Corn Masa for Tortillas

When we lived in Tijuana, we observed many Mexican traditions like The Day of the Dead, which just happened a few days ago.  We have lost many of our traditions since we moved to the United States, but luckily, we have kept the ones that have to do with food. For example, we always get together to make tamales for Christmas, we always cut Rosca de Reyes in January; we eat seafood every Wednesday and Friday during Lent; and my mom makes a bread pudding called Capirotada for Good Friday. We continue to eat tortillas as part of our main diet.

I try to maintain as many of our Mexican traditions as possible. While it is not easy living outside of Mexico, it is very important for me because I believe traditions are what have kept my family together...well, traditions and good food. 

Although I can buy very good tortillas at the market, once in a while I like to make my own tortillas but I either make the masa from a corn flour or buy it already made from the local tortilleria or tortilla factory. Making corn masa for tortillas from scratch is an ancient art. It requires several steps and, for better results, a couple of days of preparation. A few weeks ago, I tried my hands in this art form for the first time and I can't even describe how amazingly flavorful the results were!

The first step is to make nixtamal:

Start with dried corn. Rinse and clean the dried corn to take out any chaffs from the corn husks and any rotten grains. Dissolve 1 tablespoon of powdered lime in 1/2 cup of water for every 1 pound of corn. In a non reactive pot, cook the corn over a slow fire with the  dissolved lime and 4 cups of water for every 1 pound of corn. Warm it up slowly until it comes to a low boil. Cook for about 25 minutes, stirring every few minutes with a wooden spoon. To know when the corn is ready, take a grain and rub it with your fingers, if it peels easily, it is ready. Then remove the pot from the fire, cover and allow to rest overnight in a cool place on the counter.

The next day, drain the liquid (called nejayote) and rinse the corn one or two times until the water comes out clean. Slightly rub the corn between your fingers to get rid of some of the loose peeling. The corn is now called nixtamal, it  is ready to be ground and become masa.

The second step is to make masa:
You can grind the nixtamal in the ancient Metate, or in a hand-mill or you can use a modern food processor. This time I used the hand-mill but it was a lot of work. I think a food processor can do the job just as well and it'll be easier. Place the nixtamal in the mill a little bit at a time and grind two or three times until it's all ground and soft. After the first pass add water as needed, a teaspoon at a time. This has now become masa and after a little kneading, it will be ready for tortillas.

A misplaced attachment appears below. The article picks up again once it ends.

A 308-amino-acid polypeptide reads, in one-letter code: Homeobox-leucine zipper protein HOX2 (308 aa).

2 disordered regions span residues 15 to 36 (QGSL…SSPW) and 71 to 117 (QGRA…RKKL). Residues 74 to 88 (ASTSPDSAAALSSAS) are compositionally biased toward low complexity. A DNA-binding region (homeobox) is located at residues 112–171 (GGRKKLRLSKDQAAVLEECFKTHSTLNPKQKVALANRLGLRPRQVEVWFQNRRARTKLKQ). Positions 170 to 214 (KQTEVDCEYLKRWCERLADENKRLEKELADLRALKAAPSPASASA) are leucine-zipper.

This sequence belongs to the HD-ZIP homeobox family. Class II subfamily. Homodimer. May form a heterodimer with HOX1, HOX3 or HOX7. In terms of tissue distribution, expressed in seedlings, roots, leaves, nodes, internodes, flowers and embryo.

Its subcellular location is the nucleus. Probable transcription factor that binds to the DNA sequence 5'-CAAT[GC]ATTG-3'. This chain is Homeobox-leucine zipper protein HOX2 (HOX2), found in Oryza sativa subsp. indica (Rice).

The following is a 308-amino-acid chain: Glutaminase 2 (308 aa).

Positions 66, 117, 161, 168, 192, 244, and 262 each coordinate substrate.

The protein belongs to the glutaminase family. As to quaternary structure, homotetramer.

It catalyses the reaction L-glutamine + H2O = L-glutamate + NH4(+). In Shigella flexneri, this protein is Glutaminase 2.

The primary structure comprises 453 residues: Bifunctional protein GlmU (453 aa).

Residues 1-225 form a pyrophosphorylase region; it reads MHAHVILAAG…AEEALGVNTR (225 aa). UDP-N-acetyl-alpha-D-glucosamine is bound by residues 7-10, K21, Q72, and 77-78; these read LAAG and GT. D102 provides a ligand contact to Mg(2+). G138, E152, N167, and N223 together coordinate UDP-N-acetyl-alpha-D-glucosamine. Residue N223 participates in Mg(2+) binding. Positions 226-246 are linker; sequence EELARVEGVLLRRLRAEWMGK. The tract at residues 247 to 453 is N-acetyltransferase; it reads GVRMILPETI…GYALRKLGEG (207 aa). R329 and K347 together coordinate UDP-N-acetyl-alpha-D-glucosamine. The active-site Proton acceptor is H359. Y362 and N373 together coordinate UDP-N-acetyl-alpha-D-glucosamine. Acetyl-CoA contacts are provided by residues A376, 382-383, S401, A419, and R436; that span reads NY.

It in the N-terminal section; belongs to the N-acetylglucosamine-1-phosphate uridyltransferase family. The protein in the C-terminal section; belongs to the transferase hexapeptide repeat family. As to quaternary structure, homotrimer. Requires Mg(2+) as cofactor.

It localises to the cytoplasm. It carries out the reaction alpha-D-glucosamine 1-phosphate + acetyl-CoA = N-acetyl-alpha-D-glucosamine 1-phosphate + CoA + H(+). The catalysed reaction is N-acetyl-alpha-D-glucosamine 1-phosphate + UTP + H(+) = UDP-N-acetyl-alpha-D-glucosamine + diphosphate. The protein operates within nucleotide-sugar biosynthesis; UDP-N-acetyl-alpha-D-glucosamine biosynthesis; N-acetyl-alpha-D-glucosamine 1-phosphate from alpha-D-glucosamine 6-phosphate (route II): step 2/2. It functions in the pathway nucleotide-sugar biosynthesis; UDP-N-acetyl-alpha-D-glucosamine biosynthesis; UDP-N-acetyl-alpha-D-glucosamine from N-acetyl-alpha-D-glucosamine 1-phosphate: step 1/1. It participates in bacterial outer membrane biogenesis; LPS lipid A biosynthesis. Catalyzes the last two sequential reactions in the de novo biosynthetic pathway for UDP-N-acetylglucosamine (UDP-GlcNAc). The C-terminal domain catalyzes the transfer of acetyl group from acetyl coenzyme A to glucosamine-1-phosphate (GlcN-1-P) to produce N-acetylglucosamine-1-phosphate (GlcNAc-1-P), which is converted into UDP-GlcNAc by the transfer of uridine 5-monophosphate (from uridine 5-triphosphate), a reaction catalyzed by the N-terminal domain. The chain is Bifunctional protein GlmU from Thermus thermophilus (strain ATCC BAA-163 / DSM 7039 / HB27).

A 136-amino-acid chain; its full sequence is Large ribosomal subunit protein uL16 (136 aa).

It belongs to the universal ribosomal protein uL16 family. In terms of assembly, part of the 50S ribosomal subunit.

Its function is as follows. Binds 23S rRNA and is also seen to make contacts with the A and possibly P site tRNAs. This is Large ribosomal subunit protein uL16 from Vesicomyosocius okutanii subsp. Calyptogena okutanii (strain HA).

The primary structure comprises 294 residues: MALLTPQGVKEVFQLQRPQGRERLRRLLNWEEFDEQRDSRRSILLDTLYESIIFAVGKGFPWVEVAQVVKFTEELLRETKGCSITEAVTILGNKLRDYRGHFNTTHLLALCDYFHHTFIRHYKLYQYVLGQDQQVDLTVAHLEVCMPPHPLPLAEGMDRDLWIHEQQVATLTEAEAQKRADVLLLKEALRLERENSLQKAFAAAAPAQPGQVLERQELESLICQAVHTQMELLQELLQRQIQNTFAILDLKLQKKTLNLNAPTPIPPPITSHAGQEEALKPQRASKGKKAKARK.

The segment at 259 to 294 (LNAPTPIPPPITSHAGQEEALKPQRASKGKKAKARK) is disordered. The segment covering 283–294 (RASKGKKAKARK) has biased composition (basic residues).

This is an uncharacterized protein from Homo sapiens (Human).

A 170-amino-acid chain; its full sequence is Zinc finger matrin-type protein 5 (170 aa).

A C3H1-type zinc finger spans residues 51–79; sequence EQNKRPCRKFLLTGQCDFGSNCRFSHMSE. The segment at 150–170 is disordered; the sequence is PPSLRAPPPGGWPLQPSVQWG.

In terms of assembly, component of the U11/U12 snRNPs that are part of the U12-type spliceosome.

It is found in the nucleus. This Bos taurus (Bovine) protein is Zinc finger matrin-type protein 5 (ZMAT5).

The third step is to make tortillas:
Lay a sheet of plastic wrap (a cut up plastic bag works well) over base of tortilla press, draping it over the sides. Rub a little bit of water on your hands, grab a lump of masa the size of a golf ball. Place the ball of masa on the plastic. Lay another sheet of plastic wrap over the masa, draping it over the sides, then close the press to flatten masa into a tortilla. Hold the pressed tortilla with the plastic on both sides in one hand. Peel away the top plastic from the tortilla (not the tortilla from the plastic). Flip it over into your other hand, and peel away the other piece of plastic. Gently place the tortilla on a hot skillet or griddle. 

If your tortillas are not perfect circles, don't worry; they will still taste wonderful. Cook the tortilla for a couple of minutes on each side. Remove from the griddle and wrap in a kitchen towel to keep warm. Repeat the process until all the masa has been used. 

Enjoy your tortillas with your favorite Mexican food. 

You can make the masa and freeze it for future use.

This seems like a lot of work but I guarantee you, the tortillas taste so great, it'll be worth it!

1 comment:

Wendy said...

Wow! It's amazing how you took the time to make tortillas from scratch! They must taste delicious! And did I tell you that I love your blog? Keep up the good work.
Yo tambien soy de México, nacida en el DF y mi mamá de Sinaloa y mi papá del Estado de México. Qué bueno que sigas muy orgullosa de las tradiciones mexicanas! Vas a hacer ponche de frutas ahora en Navidad? Yo lo hago todos los años y a mi esposo que es Hondureño le encanta!